Best-selling journalist Antony Loewenstein trav­els across Afghanistan, Pakistan, Haiti, Papua New Guinea, the United States, Britain, Greece, and Australia to witness the reality of disaster capitalism. He discovers how companies such as G4S, Serco, and Halliburton cash in on or­ganized misery in a hidden world of privatized detention centers, militarized private security, aid profiteering, and destructive mining.

Disaster has become big business. Talking to immigrants stuck in limbo in Britain or visiting immigration centers in America, Loewenstein maps the secret networks formed to help cor­porations bleed what profits they can from economic crisis. He debates with Western contractors in Afghanistan, meets the locals in post-earthquake Haiti, and in Greece finds a country at the mercy of vulture profiteers. In Papua New Guinea, he sees a local commu­nity forced to rebel against predatory resource companies and NGOs.

What emerges through Loewenstein’s re­porting is a dark history of multinational corpo­rations that, with the aid of media and political elites, have grown more powerful than national governments. In the twenty-first century, the vulnerable have become the world’s most valu­able commodity. Disaster Capitalism is published by Verso in 2015 and in paperback in January 2017.

Profits_of_doom_cover_350Vulture capitalism has seen the corporation become more powerful than the state, and yet its work is often done by stealth, supported by political and media elites. The result is privatised wars and outsourced detention centres, mining companies pillaging precious land in developing countries and struggling nations invaded by NGOs and the corporate dollar. Best-selling journalist Antony Loewenstein travels to Afghanistan, Pakistan, Haiti, Papua New Guinea and across Australia to witness the reality of this largely hidden world of privatised detention centres, outsourced aid, destructive resource wars and militarized private security. Who is involved and why? Can it be stopped? What are the alternatives in a globalised world? Profits of Doom, published in 2013 and released in an updated edition in 2014, challenges the fundamentals of our unsustainable way of life and the money-making imperatives driving it. It is released in an updated edition in 2014.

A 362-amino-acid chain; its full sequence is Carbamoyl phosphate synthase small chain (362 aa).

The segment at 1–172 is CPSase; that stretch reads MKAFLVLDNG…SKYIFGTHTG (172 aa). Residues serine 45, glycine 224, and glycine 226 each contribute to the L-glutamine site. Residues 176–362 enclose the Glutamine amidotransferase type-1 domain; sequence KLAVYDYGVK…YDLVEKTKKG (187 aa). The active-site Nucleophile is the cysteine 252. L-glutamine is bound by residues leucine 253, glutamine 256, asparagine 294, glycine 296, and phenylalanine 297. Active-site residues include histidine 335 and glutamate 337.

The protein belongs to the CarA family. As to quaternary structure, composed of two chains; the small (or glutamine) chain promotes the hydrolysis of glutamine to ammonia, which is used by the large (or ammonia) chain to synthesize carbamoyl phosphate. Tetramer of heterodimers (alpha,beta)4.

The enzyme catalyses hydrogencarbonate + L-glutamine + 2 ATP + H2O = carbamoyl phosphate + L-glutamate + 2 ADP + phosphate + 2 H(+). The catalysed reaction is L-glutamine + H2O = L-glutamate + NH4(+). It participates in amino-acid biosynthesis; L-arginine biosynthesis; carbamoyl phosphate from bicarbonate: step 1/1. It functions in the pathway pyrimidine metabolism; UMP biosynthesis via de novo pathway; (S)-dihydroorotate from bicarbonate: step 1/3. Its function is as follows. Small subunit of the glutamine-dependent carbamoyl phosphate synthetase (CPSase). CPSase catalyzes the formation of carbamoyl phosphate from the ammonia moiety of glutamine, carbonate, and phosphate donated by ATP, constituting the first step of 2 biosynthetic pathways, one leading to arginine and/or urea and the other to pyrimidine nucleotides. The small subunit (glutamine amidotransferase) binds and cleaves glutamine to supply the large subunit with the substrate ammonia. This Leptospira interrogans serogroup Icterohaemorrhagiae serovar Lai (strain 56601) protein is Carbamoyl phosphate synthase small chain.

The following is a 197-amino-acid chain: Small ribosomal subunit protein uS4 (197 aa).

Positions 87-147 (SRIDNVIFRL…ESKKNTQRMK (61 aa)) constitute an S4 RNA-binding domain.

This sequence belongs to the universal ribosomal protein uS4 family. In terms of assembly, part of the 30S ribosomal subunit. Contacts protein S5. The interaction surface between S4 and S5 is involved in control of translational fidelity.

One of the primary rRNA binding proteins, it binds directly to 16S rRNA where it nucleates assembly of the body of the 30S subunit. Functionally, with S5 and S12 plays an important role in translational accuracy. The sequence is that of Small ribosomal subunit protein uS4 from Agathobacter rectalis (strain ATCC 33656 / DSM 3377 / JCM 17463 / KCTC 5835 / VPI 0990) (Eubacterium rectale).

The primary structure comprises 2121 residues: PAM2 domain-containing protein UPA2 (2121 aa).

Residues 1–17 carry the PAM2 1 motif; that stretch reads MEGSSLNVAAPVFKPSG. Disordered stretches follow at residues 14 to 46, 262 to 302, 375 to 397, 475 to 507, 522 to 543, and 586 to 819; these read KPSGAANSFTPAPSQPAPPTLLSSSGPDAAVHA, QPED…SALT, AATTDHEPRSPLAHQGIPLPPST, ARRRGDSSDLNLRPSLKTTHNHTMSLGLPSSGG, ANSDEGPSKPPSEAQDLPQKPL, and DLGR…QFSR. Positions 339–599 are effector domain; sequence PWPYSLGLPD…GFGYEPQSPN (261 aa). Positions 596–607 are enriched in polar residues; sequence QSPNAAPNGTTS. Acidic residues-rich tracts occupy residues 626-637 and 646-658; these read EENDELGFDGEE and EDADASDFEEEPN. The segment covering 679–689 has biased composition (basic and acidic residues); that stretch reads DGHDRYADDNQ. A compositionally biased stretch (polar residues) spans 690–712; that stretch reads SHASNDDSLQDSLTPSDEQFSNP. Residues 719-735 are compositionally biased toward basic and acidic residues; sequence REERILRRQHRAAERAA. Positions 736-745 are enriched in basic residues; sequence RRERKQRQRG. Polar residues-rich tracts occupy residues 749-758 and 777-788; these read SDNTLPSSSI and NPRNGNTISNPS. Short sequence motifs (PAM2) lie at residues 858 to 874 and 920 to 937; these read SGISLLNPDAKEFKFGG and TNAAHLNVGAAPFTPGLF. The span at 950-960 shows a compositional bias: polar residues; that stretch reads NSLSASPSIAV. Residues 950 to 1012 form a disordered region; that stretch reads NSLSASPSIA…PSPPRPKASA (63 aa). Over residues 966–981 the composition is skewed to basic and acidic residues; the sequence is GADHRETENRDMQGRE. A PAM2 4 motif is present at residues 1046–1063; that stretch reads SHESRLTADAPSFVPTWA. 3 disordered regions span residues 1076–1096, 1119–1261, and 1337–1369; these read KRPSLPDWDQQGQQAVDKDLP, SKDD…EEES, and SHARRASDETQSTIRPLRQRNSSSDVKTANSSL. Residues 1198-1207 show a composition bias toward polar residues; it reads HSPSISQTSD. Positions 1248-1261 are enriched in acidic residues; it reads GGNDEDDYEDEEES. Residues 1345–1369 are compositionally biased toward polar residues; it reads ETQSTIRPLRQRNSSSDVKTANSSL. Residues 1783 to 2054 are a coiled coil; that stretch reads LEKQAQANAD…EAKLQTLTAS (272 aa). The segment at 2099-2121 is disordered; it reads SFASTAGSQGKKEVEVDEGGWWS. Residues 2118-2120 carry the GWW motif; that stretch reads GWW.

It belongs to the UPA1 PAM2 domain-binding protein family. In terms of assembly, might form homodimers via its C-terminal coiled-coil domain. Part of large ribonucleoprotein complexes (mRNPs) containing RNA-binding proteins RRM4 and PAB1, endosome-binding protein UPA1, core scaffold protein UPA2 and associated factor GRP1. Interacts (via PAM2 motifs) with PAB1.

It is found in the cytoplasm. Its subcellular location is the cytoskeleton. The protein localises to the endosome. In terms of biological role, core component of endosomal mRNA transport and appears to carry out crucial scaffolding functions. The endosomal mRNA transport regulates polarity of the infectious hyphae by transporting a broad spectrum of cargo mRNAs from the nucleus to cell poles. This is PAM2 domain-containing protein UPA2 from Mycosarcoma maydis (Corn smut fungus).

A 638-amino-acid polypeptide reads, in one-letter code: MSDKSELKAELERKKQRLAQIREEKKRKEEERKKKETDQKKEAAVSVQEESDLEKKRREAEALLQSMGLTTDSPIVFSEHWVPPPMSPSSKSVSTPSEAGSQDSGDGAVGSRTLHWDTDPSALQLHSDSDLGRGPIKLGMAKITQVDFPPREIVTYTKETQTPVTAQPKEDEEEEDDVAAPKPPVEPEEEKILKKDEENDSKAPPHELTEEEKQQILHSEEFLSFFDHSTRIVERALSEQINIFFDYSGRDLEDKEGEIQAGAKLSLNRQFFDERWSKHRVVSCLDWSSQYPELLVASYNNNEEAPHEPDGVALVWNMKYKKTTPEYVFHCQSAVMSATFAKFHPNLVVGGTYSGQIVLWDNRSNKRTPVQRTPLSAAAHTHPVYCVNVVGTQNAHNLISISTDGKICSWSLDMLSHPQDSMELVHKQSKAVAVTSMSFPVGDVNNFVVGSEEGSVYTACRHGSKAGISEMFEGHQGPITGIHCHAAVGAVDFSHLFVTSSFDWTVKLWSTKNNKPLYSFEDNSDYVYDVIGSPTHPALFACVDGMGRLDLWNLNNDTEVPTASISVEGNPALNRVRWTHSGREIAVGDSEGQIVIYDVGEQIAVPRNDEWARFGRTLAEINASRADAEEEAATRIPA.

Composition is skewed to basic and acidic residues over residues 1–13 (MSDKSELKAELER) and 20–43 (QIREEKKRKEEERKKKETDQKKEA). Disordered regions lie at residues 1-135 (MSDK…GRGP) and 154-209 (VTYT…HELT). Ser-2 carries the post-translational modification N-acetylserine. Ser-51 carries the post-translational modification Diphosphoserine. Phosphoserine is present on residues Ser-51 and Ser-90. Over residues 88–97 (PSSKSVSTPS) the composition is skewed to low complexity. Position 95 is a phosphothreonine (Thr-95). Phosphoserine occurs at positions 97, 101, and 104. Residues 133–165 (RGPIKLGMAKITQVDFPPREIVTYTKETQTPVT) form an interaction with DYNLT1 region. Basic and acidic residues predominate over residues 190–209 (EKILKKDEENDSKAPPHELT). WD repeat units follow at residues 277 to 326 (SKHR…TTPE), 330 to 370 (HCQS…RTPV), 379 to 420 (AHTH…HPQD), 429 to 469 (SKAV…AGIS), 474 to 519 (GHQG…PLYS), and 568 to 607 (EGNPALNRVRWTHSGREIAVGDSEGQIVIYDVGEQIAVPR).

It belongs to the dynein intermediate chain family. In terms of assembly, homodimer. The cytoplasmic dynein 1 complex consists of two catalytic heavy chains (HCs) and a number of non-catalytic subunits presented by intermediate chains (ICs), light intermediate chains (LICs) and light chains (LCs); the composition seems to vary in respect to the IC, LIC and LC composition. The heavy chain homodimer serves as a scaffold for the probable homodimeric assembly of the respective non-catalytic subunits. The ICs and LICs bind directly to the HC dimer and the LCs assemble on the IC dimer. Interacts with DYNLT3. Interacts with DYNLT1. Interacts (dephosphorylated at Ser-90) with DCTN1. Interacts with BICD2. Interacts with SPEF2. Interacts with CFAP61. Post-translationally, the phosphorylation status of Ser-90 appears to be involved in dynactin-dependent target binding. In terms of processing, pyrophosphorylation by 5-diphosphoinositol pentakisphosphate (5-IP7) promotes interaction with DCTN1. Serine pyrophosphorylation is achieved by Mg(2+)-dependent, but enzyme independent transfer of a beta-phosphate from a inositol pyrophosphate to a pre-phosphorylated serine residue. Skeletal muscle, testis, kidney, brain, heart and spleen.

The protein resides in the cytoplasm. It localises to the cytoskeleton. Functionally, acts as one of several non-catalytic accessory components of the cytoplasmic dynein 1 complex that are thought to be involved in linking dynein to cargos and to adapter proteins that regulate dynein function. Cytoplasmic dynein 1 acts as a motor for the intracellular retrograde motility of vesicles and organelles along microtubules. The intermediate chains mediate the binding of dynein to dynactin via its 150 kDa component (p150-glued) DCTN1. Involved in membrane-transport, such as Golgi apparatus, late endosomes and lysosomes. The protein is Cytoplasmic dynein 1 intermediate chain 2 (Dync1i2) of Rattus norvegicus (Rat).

forgodssakecover Four Australian thinkers come together to ask and answer the big questions, such as: What is the nature of the universe? Doesn't religion cause most of the conflict in the world? And Where do we find hope?   We are introduced to different belief systems – Judaism, Christianity, Islam – and to the argument that atheism, like organised religion, has its own compelling logic. And we gain insight into the life events that led each author to their current position.   Jane Caro flirted briefly with spiritual belief, inspired by 19th century literary heroines such as Elizabeth Gaskell and the Bronte sisters. Antony Loewenstein is proudly culturally, yet unconventionally, Jewish. Simon Smart is firmly and resolutely a Christian, but one who has had some of his most profound spiritual moments while surfing. Rachel Woodlock grew up in the alternative embrace of Baha'i belief but became entranced by its older parent religion, Islam.   Provocative, informative and passionately argued, For God's Sakepublished in 2013, encourages us to accept religious differences, but to also challenge more vigorously the beliefs that create discord.  
After Zionism, published in 2012 and 2013 with co-editor Ahmed Moor, brings together some of the world s leading thinkers on the Middle East question to dissect the century-long conflict between Zionism and the Palestinians, and to explore possible forms of a one-state solution. Time has run out for the two-state solution because of the unending and permanent Jewish colonization of Palestinian land. Although deep mistrust exists on both sides of the conflict, growing numbers of Palestinians and Israelis, Jews and Arabs are working together to forge a different, unified future. Progressive and realist ideas are at last gaining a foothold in the discourse, while those influenced by the colonial era have been discredited or abandoned. Whatever the political solution may be, Palestinian and Israeli lives are intertwined, enmeshed, irrevocably. This daring and timely collection includes essays by Omar Barghouti, Jonathan Cook, Joseph Dana, Jeremiah Haber, Jeff Halper, Ghada Karmi, Antony Loewenstein, Saree Makdisi, John Mearsheimer, Ahmed Moor, Ilan Pappe, Sara Roy and Phil Weiss.